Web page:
Air pollution was the number one concern that arose during an open forum by Atlantic Power to burn more railway ties at the Williams Lake Power Plant Wednesday evening.
A resident of Williams Lake for 8 years, Kim says she’s particularly concerned of the chemical creosote leaching into the air.
“I moved from Prince George which was a toxic mess with the Husky oil plant, the refinery, the free-pulp mills, the other plant that made toxic substances; basically it was a choice to move here and one it was for environmental cleanliness and this is very disturbing.”
Sean Gillespie, General Manager For Canadian Operations for Atlantic Power says however daunting as the chemical sounds, it’s actually much better when managed properly to have it incinerated in a controlled environment than leaving the rail ties to sit and have it seep into the ground.
“So by burning in a controlled environment, we’ve actually demonstrated that we can reduce the greenhouse gas emissions because methane is released from the rotting ties.”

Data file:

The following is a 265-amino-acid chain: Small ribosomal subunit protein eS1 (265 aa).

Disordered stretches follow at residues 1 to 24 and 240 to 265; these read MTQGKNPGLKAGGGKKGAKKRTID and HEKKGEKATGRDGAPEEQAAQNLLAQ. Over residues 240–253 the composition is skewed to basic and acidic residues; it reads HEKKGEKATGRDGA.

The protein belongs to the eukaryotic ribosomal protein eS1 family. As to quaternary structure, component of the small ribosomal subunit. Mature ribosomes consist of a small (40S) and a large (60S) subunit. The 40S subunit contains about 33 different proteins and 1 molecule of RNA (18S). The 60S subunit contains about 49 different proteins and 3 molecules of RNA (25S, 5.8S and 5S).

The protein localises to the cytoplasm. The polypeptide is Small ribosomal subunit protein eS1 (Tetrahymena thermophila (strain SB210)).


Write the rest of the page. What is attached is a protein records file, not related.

“When we burn in a controlled environment at 2,000 degrees Fahrenheit we reduce the greenhouse gas emissions but we also eliminate all of the dioxins and toxins that are in the creosote.”
Over 1 million railway ties are replaced in Western Canada each year.
Atlantic Power says should their application to burn between 15 to 25% rail ties on an annual basis be accepted by the Ministry of Environment a 30 day public comment period would take place this fall.
Gillespie says there would be significant economic outcomes.
“We would add 4 more permanent positions once the operation is up and going.”
“During the construction period, there would be at least 25 jobs for a few years. We’d invest at least $8 million probably up to $10 million dollars in the development of this project and then there would be all kind of spin-off jobs in the community as well afterward.”
As for another concern that arose of an unexpected environmental disaster occurring, Environmental Manager Terry Shannon says the plant is insured.
“And the insurance limits are set by statue.”
“In the case of Mt. Polley, it’s a pretty unique incident. So I’m not saying that it can’t happen but for a plant such as ours, the worst case scenario doesn’t approach anything like a Mt. Polley incident.”
Atlantic Power currently operates under an environmental permit that allows the burning of up to 5% rail ties, although they have not burned any since 2010.
They have cited the possibility of burning shredded rail ties in a 50/50 mixture with traditional wood fiber due to the diminishing local fiber supply and to make the commitments necessary to enter into a contract extension with BC Hydro.
If approved the burning would begin in 2018.